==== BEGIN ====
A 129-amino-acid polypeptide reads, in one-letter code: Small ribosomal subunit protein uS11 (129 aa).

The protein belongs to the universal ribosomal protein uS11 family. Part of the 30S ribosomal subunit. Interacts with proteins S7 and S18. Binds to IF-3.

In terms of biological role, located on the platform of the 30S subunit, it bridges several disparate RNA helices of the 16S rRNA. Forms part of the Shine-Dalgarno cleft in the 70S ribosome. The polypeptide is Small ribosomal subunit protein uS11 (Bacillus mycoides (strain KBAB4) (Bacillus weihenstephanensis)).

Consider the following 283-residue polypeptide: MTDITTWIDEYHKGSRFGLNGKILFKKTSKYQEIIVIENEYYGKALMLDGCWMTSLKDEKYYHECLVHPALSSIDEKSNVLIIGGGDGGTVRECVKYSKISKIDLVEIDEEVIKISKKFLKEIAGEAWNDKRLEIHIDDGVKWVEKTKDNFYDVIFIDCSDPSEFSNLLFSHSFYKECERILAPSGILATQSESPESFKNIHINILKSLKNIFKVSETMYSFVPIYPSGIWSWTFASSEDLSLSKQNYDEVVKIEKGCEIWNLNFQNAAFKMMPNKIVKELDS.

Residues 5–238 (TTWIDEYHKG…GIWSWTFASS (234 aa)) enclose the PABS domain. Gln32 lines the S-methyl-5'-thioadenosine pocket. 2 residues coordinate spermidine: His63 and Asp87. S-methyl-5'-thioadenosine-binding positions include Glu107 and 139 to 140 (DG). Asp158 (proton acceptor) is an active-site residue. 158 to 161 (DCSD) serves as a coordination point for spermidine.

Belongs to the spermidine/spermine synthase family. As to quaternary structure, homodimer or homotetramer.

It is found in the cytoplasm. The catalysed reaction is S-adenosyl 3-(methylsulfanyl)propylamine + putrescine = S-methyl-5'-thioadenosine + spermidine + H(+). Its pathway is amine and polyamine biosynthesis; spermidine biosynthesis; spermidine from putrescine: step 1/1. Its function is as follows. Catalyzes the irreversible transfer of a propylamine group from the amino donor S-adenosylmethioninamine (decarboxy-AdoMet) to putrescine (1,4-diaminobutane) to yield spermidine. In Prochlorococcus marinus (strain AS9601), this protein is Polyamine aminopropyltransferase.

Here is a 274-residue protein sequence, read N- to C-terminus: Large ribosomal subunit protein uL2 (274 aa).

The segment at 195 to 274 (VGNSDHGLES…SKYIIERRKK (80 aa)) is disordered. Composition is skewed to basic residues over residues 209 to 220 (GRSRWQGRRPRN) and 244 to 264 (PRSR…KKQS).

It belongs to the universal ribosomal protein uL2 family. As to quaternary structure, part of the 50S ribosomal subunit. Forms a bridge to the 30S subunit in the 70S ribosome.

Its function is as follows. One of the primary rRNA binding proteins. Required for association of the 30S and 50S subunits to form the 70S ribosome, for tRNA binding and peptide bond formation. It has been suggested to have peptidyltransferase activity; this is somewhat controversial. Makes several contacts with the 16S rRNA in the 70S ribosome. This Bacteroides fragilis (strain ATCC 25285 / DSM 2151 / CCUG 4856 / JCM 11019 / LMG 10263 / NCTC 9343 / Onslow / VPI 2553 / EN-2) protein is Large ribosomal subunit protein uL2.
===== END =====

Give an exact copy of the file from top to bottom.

A 129-amino-acid polypeptide reads, in one-letter code: Small ribosomal subunit protein uS11 (129 aa).

The protein belongs to the universal ribosomal protein uS11 family. Part of the 30S ribosomal subunit. Interacts with proteins S7 and S18. Binds to IF-3.

In terms of biological role, located on the platform of the 30S subunit, it bridges several disparate RNA helices of the 16S rRNA. Forms part of the Shine-Dalgarno cleft in the 70S ribosome. The polypeptide is Small ribosomal subunit protein uS11 (Bacillus mycoides (strain KBAB4) (Bacillus weihenstephanensis)).

Consider the following 283-residue polypeptide: MTDITTWIDEYHKGSRFGLNGKILFKKTSKYQEIIVIENEYYGKALMLDGCWMTSLKDEKYYHECLVHPALSSIDEKSNVLIIGGGDGGTVRECVKYSKISKIDLVEIDEEVIKISKKFLKEIAGEAWNDKRLEIHIDDGVKWVEKTKDNFYDVIFIDCSDPSEFSNLLFSHSFYKECERILAPSGILATQSESPESFKNIHINILKSLKNIFKVSETMYSFVPIYPSGIWSWTFASSEDLSLSKQNYDEVVKIEKGCEIWNLNFQNAAFKMMPNKIVKELDS.

Residues 5–238 (TTWIDEYHKG…GIWSWTFASS (234 aa)) enclose the PABS domain. Gln32 lines the S-methyl-5'-thioadenosine pocket. 2 residues coordinate spermidine: His63 and Asp87. S-methyl-5'-thioadenosine-binding positions include Glu107 and 139 to 140 (DG). Asp158 (proton acceptor) is an active-site residue. 158 to 161 (DCSD) serves as a coordination point for spermidine.

Belongs to the spermidine/spermine synthase family. As to quaternary structure, homodimer or homotetramer.

It is found in the cytoplasm. The catalysed reaction is S-adenosyl 3-(methylsulfanyl)propylamine + putrescine = S-methyl-5'-thioadenosine + spermidine + H(+). Its pathway is amine and polyamine biosynthesis; spermidine biosynthesis; spermidine from putrescine: step 1/1. Its function is as follows. Catalyzes the irreversible transfer of a propylamine group from the amino donor S-adenosylmethioninamine (decarboxy-AdoMet) to putrescine (1,4-diaminobutane) to yield spermidine. In Prochlorococcus marinus (strain AS9601), this protein is Polyamine aminopropyltransferase.

Here is a 274-residue protein sequence, read N- to C-terminus: Large ribosomal subunit protein uL2 (274 aa).

The segment at 195 to 274 (VGNSDHGLES…SKYIIERRKK (80 aa)) is disordered. Composition is skewed to basic residues over residues 209 to 220 (GRSRWQGRRPRN) and 244 to 264 (PRSR…KKQS).

It belongs to the universal ribosomal protein uL2 family. As to quaternary structure, part of the 50S ribosomal subunit. Forms a bridge to the 30S subunit in the 70S ribosome.

Its function is as follows. One of the primary rRNA binding proteins. Required for association of the 30S and 50S subunits to form the 70S ribosome, for tRNA binding and peptide bond formation. It has been suggested to have peptidyltransferase activity; this is somewhat controversial. Makes several contacts with the 16S rRNA in the 70S ribosome. This Bacteroides fragilis (strain ATCC 25285 / DSM 2151 / CCUG 4856 / JCM 11019 / LMG 10263 / NCTC 9343 / Onslow / VPI 2553 / EN-2) protein is Large ribosomal subunit protein uL2.